My friend Philomena

She’s no ordinary friend. She’s a saint. In the literal sense. Philomena is often referred to as “Powerful with God”. Her remains were discovered in the Roman Catacombs in 1802. They date back to the early 300s A.D., making her an early Christian who experienced the harsh persecutions of the Roman Empire. The study of her bones and symbols on her burial stones indicate that she was a young girl of about 13 years who was martyred. Her name is also spelled Filomena or Filumena, coming from Filia, meaning daughter and Luminis, meaning light. Her name then means “Daughter of Light”.

Philomena is a unique saint in the sense that little historical information exists about her. Yet the early Christians who buried her made sure to mark her burial site with symbols to indicate that she was a Virgin Martyr. Therefore, when her remains were discovered they were duly taken into safe storage. In 1805, a priest from Mugnano del Cardinale in Avellino, Italy succeeded in obtaining her remains for his church Our Lady of Grace. The story of how this happened is quite fascinating and even miraculous. After arriving at her destination on August 10, 1805, the miracles continued to the point that Rome eventually recognized her as a saint based on the magnitude of her miraculous intercessions on behalf of those seeking her help. Philomena’s remains are still housed at Our Lady of Grace, which is the international shrine and official center of devotion. See pictures below.

Saint Philomena is considered a heavenly wonder-worker, which simply means that when her friends on earth ask her to help with this or that need, she takes it to God and He often agrees. Some people don’t like the idea of asking a saint for help, and that’s fine because it certainly is not necessary. One can take their request or petition or need directly to God in prayer. I myself tend to do both. Sometimes I go it alone and sometimes I ask for help from someone, be they family and friends still here among the living or family and friends who walked the walk and are now in God’s very presence. I don’t see a problem with that. I just figure that Jesus gave us His example to work with others. I don’t think He necessarily needed the twelve apostles, but He chose to work with and through them and have His message and mission accomplished with their help and others on down throughout the centuries. Same goes for the saints. God can and does work through them now that they’re in heaven just as He worked through them when they were on earth. That’s how they became saints, by being holy and doing God’s work. In heaven, they keep doing His work. Being helpers, intercessors, friends to us who are still here. Who doesn’t want someone to “put in a good word” for them?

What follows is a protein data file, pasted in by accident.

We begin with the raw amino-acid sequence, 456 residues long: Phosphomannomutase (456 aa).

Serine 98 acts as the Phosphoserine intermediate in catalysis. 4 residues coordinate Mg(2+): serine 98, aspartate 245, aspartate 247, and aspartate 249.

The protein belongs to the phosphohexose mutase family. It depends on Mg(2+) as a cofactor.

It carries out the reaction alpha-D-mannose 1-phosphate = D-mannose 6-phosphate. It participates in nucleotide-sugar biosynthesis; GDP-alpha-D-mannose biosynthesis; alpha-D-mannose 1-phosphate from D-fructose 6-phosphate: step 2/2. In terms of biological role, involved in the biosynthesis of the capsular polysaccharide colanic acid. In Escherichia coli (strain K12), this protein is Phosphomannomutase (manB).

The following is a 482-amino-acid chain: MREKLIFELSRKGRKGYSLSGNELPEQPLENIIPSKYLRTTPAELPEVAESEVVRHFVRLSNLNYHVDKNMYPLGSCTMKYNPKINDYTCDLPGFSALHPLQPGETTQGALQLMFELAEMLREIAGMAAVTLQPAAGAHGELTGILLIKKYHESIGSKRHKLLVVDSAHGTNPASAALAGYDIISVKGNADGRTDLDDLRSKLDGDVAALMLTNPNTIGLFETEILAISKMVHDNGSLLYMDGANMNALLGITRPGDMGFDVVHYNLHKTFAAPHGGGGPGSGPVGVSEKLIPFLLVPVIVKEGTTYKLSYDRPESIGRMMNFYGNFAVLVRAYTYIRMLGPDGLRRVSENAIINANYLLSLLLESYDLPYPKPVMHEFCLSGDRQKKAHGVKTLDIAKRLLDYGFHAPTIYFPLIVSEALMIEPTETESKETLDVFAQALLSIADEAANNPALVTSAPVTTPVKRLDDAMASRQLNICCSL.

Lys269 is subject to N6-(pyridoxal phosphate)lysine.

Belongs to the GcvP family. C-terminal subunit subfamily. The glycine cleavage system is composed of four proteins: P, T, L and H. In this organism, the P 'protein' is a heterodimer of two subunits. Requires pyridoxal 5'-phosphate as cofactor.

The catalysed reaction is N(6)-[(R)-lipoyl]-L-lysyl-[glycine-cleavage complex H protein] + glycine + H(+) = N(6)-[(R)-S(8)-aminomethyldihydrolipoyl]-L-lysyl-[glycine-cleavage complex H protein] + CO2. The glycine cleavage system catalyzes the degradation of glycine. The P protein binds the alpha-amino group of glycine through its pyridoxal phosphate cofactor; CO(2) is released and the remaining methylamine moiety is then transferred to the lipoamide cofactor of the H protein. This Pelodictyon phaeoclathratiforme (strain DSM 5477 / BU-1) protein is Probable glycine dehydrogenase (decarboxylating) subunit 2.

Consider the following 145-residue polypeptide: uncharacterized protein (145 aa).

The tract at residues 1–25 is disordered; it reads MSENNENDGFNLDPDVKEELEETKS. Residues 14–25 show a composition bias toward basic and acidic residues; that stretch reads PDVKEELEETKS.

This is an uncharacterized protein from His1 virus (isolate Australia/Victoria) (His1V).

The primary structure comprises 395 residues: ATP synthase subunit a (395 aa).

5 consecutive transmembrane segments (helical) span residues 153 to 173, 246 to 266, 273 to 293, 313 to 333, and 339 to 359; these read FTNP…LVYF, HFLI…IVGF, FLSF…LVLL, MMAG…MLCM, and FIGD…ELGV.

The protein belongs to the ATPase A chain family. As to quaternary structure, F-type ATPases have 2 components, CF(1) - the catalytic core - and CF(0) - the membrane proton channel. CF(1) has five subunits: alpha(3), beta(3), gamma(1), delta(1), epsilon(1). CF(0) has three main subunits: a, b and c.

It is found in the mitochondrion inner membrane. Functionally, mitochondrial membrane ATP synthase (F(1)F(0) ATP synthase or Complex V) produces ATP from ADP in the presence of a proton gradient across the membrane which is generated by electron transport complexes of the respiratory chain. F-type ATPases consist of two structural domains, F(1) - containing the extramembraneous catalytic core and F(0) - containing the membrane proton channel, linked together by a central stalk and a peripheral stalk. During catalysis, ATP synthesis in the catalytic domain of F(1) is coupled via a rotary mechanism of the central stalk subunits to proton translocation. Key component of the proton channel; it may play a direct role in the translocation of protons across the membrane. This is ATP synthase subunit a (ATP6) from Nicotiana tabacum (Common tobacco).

You can learn more about this wonderful saint here:

A few images of the Church of Our Lady of Grace in the town of Mugnano del Cardinale (Avellino, Italy) where St. Philomena’s remains are housed as well as an image of the Catacombs of St. Priscilla where her body was originally buried.



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